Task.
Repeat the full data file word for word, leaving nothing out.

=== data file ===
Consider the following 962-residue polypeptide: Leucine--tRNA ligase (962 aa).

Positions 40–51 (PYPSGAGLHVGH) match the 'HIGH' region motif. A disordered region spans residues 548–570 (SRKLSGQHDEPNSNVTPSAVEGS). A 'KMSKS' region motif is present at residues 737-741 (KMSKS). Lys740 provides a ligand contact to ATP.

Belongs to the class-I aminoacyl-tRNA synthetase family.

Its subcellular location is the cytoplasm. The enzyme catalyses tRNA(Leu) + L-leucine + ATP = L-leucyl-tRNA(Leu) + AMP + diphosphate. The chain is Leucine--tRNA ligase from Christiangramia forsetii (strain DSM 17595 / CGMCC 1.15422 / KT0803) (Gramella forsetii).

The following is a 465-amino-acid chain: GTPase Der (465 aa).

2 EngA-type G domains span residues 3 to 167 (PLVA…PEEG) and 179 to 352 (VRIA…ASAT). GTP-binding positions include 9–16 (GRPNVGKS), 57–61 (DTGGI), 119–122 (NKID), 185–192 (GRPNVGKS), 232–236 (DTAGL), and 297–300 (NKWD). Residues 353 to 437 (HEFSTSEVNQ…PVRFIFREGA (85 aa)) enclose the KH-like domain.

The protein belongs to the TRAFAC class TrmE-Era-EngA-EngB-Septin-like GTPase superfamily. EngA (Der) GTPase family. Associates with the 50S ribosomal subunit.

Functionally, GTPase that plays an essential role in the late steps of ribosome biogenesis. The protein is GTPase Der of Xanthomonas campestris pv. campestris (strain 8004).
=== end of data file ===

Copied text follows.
Consider the following 962-residue polypeptide: Leucine--tRNA ligase (962 aa).

Positions 40–51 (PYPSGAGLHVGH) match the 'HIGH' region motif. A disordered region spans residues 548–570 (SRKLSGQHDEPNSNVTPSAVEGS). A 'KMSKS' region motif is present at residues 737-741 (KMSKS). Lys740 provides a ligand contact to ATP.

Belongs to the class-I aminoacyl-tRNA synthetase family.

Its subcellular location is the cytoplasm. The enzyme catalyses tRNA(Leu) + L-leucine + ATP = L-leucyl-tRNA(Leu) + AMP + diphosphate. The chain is Leucine--tRNA ligase from Christiangramia forsetii (strain DSM 17595 / CGMCC 1.15422 / KT0803) (Gramella forsetii).

The following is a 465-amino-acid chain: GTPase Der (465 aa).

2 EngA-type G domains span residues 3 to 167 (PLVA…PEEG) and 179 to 352 (VRIA…ASAT). GTP-binding positions include 9–16 (GRPNVGKS), 57–61 (DTGGI), 119–122 (NKID), 185–192 (GRPNVGKS), 232–236 (DTAGL), and 297–300 (NKWD). Residues 353 to 437 (HEFSTSEVNQ…PVRFIFREGA (85 aa)) enclose the KH-like domain.

The protein belongs to the TRAFAC class TrmE-Era-EngA-EngB-Septin-like GTPase superfamily. EngA (Der) GTPase family. Associates with the 50S ribosomal subunit.

Functionally, GTPase that plays an essential role in the late steps of ribosome biogenesis. The protein is GTPase Der of Xanthomonas campestris pv. campestris (strain 8004).